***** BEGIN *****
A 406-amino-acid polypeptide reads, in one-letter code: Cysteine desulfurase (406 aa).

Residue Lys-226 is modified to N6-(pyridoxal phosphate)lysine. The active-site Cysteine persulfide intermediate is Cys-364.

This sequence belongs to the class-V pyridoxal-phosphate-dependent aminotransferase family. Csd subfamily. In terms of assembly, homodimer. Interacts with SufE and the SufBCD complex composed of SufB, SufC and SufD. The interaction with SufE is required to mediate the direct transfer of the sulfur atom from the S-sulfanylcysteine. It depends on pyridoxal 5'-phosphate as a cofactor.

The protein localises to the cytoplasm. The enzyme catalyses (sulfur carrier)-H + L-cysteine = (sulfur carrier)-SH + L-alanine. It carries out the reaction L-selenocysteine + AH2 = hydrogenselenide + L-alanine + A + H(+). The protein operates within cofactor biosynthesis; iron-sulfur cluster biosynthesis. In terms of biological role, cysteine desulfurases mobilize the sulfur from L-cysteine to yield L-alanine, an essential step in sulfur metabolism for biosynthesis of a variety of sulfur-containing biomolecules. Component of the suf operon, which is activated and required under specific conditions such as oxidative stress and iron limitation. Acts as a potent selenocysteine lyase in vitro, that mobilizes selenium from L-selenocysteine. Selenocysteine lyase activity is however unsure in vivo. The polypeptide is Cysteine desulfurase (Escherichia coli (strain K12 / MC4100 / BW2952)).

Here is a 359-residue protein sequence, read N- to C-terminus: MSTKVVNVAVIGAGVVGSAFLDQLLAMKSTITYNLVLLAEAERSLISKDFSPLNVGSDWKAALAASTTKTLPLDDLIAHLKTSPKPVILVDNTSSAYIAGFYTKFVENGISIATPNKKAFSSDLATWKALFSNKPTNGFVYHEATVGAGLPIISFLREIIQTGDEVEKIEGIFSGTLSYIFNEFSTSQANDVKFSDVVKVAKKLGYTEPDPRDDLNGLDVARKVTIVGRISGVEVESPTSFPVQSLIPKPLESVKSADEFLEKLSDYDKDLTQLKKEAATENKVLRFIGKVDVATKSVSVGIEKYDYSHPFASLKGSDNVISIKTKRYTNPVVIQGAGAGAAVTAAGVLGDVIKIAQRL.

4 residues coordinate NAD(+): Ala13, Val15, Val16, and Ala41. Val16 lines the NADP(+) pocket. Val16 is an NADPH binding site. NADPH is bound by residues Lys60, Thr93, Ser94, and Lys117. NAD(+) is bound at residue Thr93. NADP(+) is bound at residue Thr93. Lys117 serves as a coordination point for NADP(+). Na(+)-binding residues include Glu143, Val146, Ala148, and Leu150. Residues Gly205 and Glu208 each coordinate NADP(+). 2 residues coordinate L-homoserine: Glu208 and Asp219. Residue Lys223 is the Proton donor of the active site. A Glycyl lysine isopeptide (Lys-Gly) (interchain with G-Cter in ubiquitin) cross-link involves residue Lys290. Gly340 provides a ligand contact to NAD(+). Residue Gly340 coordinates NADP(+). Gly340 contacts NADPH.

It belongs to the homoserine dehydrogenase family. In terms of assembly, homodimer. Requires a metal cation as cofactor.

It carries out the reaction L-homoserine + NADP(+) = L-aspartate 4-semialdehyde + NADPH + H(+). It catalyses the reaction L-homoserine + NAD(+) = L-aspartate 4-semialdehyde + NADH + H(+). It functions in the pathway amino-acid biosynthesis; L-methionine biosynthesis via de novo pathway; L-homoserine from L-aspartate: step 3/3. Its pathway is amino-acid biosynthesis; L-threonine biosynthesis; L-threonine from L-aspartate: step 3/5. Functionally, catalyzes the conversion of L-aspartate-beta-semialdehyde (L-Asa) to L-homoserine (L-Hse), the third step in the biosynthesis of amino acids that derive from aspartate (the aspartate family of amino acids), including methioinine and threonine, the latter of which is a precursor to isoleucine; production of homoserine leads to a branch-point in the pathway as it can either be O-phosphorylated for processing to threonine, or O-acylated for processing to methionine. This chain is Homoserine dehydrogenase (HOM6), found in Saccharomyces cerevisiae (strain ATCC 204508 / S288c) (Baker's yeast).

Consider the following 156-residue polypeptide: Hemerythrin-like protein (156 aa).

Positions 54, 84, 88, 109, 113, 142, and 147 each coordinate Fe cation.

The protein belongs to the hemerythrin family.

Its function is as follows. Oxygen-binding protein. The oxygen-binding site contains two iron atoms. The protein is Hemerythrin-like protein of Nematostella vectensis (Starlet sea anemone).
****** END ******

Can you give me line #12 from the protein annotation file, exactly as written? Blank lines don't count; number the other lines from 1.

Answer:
Its function is as follows. Oxygen-binding protein. The oxygen-binding site contains two iron atoms. The protein is Hemerythrin-like protein of Nematostella vectensis (Starlet sea anemone).